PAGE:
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Beverley School and their Enterprise Adviser – developing autistic students employability skills

Beverley school caters for educating and supporting autistic young people and aims to provide them with the skills, knowledge and personal qualities needed to lead fulfilling and independent adult lives with the realism of meaningful paid employment.

During the pandemic, employer engagement has been a challenge due to the curbing of their well-established external work experience programme, however they have endeavoured where possible to keep these careers connections alive and further develop these through meaningful virtual means with a range of both new and existing connections through volunteers including their TVCA Enterprise Advisor Victoria Jones.

Victoria is a local autistic IT professional, keen to support students with her insight and experience and further their opportunities for employer engagement and employability skills development.  Victoria was diagnosed late in life as she was seeking support and a diagnosis for her son who is also autistic. Her diagnosis was a revelation and an affirmation of both her strengths and the challenges faced in her life to date.  Sharing her story, especially challenges faced as a young adult embarking on independent life with students and staff and has been so beneficial as her experiences have often resonated with the students and their own experiences and feelings as young adults.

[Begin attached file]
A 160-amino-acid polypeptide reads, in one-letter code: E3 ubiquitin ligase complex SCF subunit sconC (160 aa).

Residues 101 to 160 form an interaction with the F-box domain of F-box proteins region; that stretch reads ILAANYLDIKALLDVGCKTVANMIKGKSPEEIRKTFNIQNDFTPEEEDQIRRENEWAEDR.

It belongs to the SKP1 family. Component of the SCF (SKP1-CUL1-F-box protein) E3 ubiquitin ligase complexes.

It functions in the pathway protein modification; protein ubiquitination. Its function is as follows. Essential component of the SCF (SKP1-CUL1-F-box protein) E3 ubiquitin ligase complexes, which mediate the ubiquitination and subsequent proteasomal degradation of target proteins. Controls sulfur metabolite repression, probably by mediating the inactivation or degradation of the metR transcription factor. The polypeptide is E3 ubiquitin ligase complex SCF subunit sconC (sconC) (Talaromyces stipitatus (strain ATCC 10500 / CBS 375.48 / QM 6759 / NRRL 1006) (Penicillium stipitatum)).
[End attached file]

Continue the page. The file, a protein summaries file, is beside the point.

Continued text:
During National Careers Week, Beverley School together with their Enterprise Adviser, Victoria Jones, developed student’s individual employability and personal skills, self-advocacy and self-confidence. Victoria supported by giving students mock interviews via TEAMs which was an invaluable experience for sixth form students, some of whom were moving on to their next phase of education and training at the end of this academic year.

Although the students were anxious at the thought of an interview, with good preparation, coaching and support from both staff and parents, even the most apprehensive students developed the resilience and confidence to participate. Victoria was patient, insightful and an excellent interviewer, teasing out from all the students their positive qualities and creating opportunities for the students to relay their employability experiences and help develop their ability to self-advocate. Victoria also took time to give personalised and supportive yet critical feedback back with sound advice on how to improve these skills for any future interview situations. Staff, students, and parents fed back that they really valued the experience. The students found the experience ‘very real’ and were appreciative that they were ‘treated like an adult at a real interview’. The Career Leader at the school said it was a powerful careers opportunity and that the staff also benefitted from the experience.